VI. The Respondent's submissions can be summarised as follows:
The Opposition Division had the power to decide what was relevant for the minutes of the oral proceedings before it and what was not; as E14 was not particularly relevant the minutes correctly reflected the essential arguments developed in the oral proceedings.
The graphs of figure 2 of E14 were only approximate contour lines for equal penetration, roughly drawn, on the basis of a very limited number of tests of which the results were marked as penetration depths in the diagram of figure 2. None of these actually measured values coincided with the graph for 0.080 inch penetration depth. In fact a specific measurement of a penetration depth of 0.080 inch did not even lie on the graph for that penetration depth. The description did not contain any statements in relation to that specific graph. Thus it could only be seen as a schematic representation of expected penetration depths. In fact, the whole disclosure of E14 was directed at very different gas compositions, namely those for which high penetration depths could be achieved with as little CO2 as possible, resulting in much higher helium contents than claimed.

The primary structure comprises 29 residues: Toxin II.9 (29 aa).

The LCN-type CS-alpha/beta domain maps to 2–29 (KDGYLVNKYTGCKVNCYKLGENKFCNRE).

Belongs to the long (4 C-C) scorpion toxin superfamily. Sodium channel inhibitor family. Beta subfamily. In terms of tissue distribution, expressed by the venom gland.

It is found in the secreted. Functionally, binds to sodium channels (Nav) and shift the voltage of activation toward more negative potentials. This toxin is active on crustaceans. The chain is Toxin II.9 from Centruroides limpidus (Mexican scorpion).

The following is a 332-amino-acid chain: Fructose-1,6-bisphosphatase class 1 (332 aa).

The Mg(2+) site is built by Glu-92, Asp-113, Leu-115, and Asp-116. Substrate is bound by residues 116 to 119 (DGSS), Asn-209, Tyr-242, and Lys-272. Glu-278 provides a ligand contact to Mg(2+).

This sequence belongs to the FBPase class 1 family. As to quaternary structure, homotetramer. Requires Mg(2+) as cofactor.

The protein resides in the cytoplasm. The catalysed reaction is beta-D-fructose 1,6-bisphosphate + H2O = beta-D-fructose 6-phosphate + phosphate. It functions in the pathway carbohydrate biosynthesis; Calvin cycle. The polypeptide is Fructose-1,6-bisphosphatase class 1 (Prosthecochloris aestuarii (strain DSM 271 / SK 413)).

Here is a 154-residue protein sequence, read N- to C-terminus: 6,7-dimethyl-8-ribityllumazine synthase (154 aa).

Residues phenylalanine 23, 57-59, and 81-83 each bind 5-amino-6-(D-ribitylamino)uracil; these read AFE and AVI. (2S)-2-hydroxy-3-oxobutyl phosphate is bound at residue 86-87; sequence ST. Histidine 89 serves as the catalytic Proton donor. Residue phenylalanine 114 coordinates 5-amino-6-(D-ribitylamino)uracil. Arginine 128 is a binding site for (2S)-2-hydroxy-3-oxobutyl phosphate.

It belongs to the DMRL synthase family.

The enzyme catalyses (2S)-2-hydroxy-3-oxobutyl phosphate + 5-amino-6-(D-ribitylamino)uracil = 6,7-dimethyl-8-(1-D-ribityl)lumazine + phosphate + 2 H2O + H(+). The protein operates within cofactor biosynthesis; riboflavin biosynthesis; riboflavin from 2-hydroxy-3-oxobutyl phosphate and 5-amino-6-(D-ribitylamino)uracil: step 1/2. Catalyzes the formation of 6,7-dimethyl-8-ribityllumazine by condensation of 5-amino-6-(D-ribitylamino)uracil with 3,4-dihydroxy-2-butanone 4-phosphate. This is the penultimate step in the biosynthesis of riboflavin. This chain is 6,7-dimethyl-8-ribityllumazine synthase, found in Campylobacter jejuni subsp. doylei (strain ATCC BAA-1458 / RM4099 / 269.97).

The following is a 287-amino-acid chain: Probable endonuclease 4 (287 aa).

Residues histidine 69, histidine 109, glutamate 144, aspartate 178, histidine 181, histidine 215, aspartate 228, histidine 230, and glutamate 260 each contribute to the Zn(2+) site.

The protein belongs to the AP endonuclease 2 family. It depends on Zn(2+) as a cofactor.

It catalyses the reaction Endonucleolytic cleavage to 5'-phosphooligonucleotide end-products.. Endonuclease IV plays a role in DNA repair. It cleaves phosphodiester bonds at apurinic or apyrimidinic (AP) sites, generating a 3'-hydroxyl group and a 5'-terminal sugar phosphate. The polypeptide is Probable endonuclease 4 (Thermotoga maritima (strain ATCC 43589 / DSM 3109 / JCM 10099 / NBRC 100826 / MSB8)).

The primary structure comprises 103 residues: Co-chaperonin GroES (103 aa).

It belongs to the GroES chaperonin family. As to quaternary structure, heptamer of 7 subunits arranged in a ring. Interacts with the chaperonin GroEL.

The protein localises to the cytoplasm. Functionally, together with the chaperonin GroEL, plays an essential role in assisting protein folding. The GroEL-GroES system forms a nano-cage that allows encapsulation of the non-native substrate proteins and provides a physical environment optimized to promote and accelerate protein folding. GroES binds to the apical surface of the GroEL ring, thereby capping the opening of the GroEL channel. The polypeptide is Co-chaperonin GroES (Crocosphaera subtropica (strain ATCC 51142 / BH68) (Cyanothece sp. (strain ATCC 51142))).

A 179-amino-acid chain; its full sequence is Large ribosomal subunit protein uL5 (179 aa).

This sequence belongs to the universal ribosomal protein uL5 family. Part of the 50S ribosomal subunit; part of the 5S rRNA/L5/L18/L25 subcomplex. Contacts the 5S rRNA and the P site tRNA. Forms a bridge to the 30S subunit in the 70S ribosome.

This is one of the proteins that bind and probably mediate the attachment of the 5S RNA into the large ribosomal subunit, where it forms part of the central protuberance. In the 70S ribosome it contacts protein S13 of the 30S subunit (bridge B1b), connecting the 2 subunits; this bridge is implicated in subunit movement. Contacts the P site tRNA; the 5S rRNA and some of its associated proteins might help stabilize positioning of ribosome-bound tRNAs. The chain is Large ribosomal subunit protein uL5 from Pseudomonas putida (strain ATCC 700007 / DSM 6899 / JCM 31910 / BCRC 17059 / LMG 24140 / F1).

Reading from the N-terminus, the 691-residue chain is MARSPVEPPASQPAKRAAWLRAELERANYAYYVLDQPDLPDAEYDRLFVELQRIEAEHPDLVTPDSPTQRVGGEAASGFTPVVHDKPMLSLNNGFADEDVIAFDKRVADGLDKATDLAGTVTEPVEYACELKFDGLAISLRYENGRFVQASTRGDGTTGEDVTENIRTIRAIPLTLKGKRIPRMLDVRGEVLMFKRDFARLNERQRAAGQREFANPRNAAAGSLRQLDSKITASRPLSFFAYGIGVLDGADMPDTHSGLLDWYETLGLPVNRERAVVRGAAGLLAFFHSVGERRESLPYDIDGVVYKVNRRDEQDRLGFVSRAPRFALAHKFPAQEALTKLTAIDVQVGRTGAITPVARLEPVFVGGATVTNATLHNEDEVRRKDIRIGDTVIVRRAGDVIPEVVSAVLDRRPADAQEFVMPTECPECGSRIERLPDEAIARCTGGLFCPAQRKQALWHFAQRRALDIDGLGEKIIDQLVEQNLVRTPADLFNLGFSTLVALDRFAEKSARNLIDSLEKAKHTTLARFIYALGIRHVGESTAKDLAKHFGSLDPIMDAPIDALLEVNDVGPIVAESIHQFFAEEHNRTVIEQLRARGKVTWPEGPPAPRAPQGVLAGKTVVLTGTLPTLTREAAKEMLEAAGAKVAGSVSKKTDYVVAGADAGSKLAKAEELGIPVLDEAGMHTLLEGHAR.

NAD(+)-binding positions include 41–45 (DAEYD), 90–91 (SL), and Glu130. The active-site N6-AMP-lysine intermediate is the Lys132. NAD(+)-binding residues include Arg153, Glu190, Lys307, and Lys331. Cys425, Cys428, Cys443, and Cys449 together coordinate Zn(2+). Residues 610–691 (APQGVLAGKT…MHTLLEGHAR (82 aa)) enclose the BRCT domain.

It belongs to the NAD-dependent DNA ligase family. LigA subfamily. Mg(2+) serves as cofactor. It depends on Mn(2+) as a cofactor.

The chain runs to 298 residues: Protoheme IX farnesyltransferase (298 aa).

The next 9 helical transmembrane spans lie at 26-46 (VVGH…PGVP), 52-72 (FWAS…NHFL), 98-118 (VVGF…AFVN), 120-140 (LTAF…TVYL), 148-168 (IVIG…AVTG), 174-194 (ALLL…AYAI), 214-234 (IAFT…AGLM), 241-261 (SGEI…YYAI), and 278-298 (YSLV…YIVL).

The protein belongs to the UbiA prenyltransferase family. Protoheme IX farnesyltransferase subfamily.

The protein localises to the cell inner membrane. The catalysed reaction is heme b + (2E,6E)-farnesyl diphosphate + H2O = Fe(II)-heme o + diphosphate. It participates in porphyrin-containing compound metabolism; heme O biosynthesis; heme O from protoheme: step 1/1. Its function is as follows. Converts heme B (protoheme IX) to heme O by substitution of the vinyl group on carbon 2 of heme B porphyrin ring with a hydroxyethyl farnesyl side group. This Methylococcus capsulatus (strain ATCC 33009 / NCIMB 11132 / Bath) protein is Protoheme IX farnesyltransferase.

Reasons for the Decision
1. The appeal is admissible.
2. Request for correction of the minutes before the Opposition Division
2.1. The Board establishes from the file that the minutes of the oral proceedings before the Opposition Division were sent to the parties on 29 October 1999. The opponent requested correction thereof with letter of 8 November 1999. With communication of 7 December 1999 the formalities officer replied thereto as follows:
"An interlocutory decision has been decided during the oral proceedings. Therefore the minutes of the oral proceedings are maintained. Your attention is drawn to Art. 106 to 108 EPC (possibility of appeal)."
2.2. If a party to oral proceedings considers the minutes thereof not fulfilling the requirements of Rule 76 EPC ("Minutes of oral proceedings .... shall be drawn up containing the essentials of the oral proceedings ...., the relevant statements by the parties, ..."), it should file a request to that effect, with a proposed correction, as soon as possible after receipt of the minutes in question. That condition is fulfilled by the request dated 8 November 1999.
2.3. The brief communication of the formalities officer dated 7 December 1999 informs the parties that the minutes of the oral proceedings are maintained. This can only be interpreted by the Board as a decision to reject the request for correction of the minutes.
The department competent to decide on requests for correction of the minutes is the department which drew them up in the first place, in this case the Opposition Division (Rule 76(3) EPC). Thus the Board cannot itself decide on the correction.